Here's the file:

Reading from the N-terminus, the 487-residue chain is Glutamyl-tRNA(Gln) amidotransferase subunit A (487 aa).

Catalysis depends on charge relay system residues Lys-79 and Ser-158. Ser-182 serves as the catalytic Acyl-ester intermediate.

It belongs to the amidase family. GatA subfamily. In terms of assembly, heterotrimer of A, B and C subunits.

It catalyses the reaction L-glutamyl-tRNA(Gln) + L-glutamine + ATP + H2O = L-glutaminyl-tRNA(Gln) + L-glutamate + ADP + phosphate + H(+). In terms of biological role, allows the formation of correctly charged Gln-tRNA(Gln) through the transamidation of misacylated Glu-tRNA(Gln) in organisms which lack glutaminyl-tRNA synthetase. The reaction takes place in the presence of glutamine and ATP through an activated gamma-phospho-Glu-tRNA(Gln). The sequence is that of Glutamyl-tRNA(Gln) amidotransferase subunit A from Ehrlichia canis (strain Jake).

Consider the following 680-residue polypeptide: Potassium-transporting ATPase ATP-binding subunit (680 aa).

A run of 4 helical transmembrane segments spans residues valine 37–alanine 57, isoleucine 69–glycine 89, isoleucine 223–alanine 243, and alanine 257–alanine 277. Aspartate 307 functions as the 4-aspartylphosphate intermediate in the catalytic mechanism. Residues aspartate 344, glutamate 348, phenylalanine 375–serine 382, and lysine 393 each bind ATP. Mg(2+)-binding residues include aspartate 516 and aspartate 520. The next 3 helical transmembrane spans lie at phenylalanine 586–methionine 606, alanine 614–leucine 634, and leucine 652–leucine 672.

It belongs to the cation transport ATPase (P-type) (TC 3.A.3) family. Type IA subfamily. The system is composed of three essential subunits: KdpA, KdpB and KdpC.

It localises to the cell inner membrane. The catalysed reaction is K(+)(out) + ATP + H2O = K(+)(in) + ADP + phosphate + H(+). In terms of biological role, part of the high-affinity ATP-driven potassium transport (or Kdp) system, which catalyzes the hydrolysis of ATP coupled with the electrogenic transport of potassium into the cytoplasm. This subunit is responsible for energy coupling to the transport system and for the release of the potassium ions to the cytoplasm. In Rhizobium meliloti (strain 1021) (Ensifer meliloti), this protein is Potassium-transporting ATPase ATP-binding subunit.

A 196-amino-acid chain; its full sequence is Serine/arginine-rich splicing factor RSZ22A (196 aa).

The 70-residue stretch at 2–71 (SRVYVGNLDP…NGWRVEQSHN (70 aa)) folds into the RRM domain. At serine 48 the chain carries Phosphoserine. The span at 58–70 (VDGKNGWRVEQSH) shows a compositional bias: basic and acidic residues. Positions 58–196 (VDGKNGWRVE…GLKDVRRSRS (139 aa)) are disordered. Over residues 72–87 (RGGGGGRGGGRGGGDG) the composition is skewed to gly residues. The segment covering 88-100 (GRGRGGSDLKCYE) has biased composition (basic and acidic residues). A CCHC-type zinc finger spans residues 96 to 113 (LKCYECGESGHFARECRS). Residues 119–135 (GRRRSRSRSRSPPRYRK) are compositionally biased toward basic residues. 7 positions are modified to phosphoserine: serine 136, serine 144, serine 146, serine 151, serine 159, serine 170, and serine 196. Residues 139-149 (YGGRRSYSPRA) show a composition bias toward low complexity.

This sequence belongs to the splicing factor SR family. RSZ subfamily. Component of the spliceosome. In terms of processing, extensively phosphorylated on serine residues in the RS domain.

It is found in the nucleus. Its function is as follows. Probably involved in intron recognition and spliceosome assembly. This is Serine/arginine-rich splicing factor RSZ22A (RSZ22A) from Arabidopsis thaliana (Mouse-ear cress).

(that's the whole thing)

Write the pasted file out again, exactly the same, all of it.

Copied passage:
Reading from the N-terminus, the 487-residue chain is Glutamyl-tRNA(Gln) amidotransferase subunit A (487 aa).

Catalysis depends on charge relay system residues Lys-79 and Ser-158. Ser-182 serves as the catalytic Acyl-ester intermediate.

It belongs to the amidase family. GatA subfamily. In terms of assembly, heterotrimer of A, B and C subunits.

It catalyses the reaction L-glutamyl-tRNA(Gln) + L-glutamine + ATP + H2O = L-glutaminyl-tRNA(Gln) + L-glutamate + ADP + phosphate + H(+). In terms of biological role, allows the formation of correctly charged Gln-tRNA(Gln) through the transamidation of misacylated Glu-tRNA(Gln) in organisms which lack glutaminyl-tRNA synthetase. The reaction takes place in the presence of glutamine and ATP through an activated gamma-phospho-Glu-tRNA(Gln). The sequence is that of Glutamyl-tRNA(Gln) amidotransferase subunit A from Ehrlichia canis (strain Jake).

Consider the following 680-residue polypeptide: Potassium-transporting ATPase ATP-binding subunit (680 aa).

A run of 4 helical transmembrane segments spans residues valine 37–alanine 57, isoleucine 69–glycine 89, isoleucine 223–alanine 243, and alanine 257–alanine 277. Aspartate 307 functions as the 4-aspartylphosphate intermediate in the catalytic mechanism. Residues aspartate 344, glutamate 348, phenylalanine 375–serine 382, and lysine 393 each bind ATP. Mg(2+)-binding residues include aspartate 516 and aspartate 520. The next 3 helical transmembrane spans lie at phenylalanine 586–methionine 606, alanine 614–leucine 634, and leucine 652–leucine 672.

It belongs to the cation transport ATPase (P-type) (TC 3.A.3) family. Type IA subfamily. The system is composed of three essential subunits: KdpA, KdpB and KdpC.

It localises to the cell inner membrane. The catalysed reaction is K(+)(out) + ATP + H2O = K(+)(in) + ADP + phosphate + H(+). In terms of biological role, part of the high-affinity ATP-driven potassium transport (or Kdp) system, which catalyzes the hydrolysis of ATP coupled with the electrogenic transport of potassium into the cytoplasm. This subunit is responsible for energy coupling to the transport system and for the release of the potassium ions to the cytoplasm. In Rhizobium meliloti (strain 1021) (Ensifer meliloti), this protein is Potassium-transporting ATPase ATP-binding subunit.

A 196-amino-acid chain; its full sequence is Serine/arginine-rich splicing factor RSZ22A (196 aa).

The 70-residue stretch at 2–71 (SRVYVGNLDP…NGWRVEQSHN (70 aa)) folds into the RRM domain. At serine 48 the chain carries Phosphoserine. The span at 58–70 (VDGKNGWRVEQSH) shows a compositional bias: basic and acidic residues. Positions 58–196 (VDGKNGWRVE…GLKDVRRSRS (139 aa)) are disordered. Over residues 72–87 (RGGGGGRGGGRGGGDG) the composition is skewed to gly residues. The segment covering 88-100 (GRGRGGSDLKCYE) has biased composition (basic and acidic residues). A CCHC-type zinc finger spans residues 96 to 113 (LKCYECGESGHFARECRS). Residues 119–135 (GRRRSRSRSRSPPRYRK) are compositionally biased toward basic residues. 7 positions are modified to phosphoserine: serine 136, serine 144, serine 146, serine 151, serine 159, serine 170, and serine 196. Residues 139-149 (YGGRRSYSPRA) show a composition bias toward low complexity.

This sequence belongs to the splicing factor SR family. RSZ subfamily. Component of the spliceosome. In terms of processing, extensively phosphorylated on serine residues in the RS domain.

It is found in the nucleus. Its function is as follows. Probably involved in intron recognition and spliceosome assembly. This is Serine/arginine-rich splicing factor RSZ22A (RSZ22A) from Arabidopsis thaliana (Mouse-ear cress).